'Ouma' gives dump children a fighting chance
For 40 young children living in squalid conditions less than 30km from one of South Africa's wealthiest suburbs, "Ouma" is their guardian angel, their difference between life and death.
Unable to fend for themselves, the Randfontein dump children, forgotten by many, rely on Anna "Ouma" Esterhuizen for everything, including life.
Their parents, many unemployed and HIV-positive, are desperate for their children to be given a fighting chance at survival.
"If Ouma does not come, our children will die. It is that easy. They will never survive the week," says Ursula Johnson.
Barely able to feed herself, Johnson, who supports her family by scavenging from the dump, is desperate for her children to escape the squalor.
"Ouma is their chance. She takes them and feeds them. She gives them what I can't. She makes sure that they have a fighting chance. She gives them hope."
The chance of survival is a 20km lift every morning to a creche, two meals a day and a clinic.
Another creche, closer to the landfill site by several kilometres, comes with a price.
Gangs of youths target youngsters walking to school, often with deadly consequences.
"I want to send my children to the closer creche, but it is too dangerous. Even walking to the nearby clinic means death.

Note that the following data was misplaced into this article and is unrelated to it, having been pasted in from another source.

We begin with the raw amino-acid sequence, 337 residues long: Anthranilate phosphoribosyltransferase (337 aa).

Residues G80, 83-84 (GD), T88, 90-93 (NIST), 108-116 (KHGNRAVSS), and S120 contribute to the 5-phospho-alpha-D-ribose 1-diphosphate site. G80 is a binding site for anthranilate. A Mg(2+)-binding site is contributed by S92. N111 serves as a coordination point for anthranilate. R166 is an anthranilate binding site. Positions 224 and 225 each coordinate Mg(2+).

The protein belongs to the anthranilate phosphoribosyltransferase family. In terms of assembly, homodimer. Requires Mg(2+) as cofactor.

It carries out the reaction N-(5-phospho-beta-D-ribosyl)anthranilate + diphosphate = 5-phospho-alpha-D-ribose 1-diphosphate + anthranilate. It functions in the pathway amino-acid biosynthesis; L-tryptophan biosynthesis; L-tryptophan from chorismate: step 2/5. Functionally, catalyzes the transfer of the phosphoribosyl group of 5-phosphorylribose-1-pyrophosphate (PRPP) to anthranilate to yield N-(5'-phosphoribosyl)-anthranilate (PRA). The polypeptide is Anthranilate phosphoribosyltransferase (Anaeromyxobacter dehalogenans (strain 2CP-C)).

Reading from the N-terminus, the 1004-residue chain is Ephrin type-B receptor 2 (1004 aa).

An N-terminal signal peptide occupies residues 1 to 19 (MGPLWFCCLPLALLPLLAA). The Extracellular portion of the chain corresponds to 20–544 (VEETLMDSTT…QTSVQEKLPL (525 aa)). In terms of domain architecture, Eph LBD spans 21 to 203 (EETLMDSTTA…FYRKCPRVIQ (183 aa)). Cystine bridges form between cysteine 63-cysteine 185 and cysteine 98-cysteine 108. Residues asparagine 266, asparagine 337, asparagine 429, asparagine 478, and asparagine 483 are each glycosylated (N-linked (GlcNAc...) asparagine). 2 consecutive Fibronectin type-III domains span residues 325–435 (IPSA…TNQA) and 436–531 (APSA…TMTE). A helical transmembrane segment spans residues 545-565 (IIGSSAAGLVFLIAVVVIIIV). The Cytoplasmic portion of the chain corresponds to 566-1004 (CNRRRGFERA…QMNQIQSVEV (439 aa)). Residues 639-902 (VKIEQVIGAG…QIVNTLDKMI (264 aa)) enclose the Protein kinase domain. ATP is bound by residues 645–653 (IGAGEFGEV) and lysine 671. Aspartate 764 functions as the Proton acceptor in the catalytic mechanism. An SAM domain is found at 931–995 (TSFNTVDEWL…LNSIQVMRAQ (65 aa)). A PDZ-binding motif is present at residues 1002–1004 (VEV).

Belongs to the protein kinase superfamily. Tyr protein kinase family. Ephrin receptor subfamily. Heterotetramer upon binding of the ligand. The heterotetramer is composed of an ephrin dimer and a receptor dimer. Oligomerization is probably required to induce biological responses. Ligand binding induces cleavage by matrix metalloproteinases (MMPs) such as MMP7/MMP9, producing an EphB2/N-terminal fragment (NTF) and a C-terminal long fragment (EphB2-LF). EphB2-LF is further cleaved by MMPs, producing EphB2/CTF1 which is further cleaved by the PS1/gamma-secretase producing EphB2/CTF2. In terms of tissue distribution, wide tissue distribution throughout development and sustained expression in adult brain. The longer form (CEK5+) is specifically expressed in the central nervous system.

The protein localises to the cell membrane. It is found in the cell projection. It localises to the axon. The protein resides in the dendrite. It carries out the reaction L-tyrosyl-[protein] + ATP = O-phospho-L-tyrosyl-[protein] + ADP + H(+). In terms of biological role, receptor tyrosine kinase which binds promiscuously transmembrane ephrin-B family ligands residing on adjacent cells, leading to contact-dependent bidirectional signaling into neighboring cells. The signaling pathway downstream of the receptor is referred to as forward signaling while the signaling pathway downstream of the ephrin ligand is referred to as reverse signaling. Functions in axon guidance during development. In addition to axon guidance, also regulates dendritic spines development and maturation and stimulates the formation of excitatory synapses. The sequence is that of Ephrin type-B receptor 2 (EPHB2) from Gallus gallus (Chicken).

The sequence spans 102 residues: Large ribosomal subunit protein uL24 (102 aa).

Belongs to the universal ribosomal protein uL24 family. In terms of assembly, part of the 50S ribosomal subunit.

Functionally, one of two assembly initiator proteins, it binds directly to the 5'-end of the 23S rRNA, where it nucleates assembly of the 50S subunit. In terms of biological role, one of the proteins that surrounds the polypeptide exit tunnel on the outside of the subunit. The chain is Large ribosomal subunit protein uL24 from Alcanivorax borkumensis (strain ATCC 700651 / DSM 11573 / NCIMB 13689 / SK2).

"When Ouma found us, she answered our prayers. I know there is no hope for me, but there is hope for the children," she says, hugging her six-year-old son, Bafana.
For Elizabeth Ditsi, a grandmother of three, Ouma is their salvation.
"She is my babies' guardian angel. Just look at her. She loves them like they are her own. We never asked for her, but she came, again and again. She fetches our children and gives them hope. She is special. The difference between life and death."
For Ouma, a volunteer from the Toekomsrus Child Welfare, there is no option.
"It is not a lot, but it gives them hope. It shows them that someone cares, is there for them and prepared to help . To show them that they are not forgotten.
"When we started it was just a few children, but now we cannot keep up. By bringing their children to the 'bus stop' every day they show hope and are not prepared to give up.
"We ask them for contributions. Anything, but even if they cannot, we do not turn our backs on their children. Everything they have is from the dump. Food, clothing, everything. How do you bring a child up like this?
"More than 300 children live here and less than half go to school. About 85% of the adults are HIV-positive. There is nothing more that we can do except pray. Pray that somebody else can also bring them hope," she says .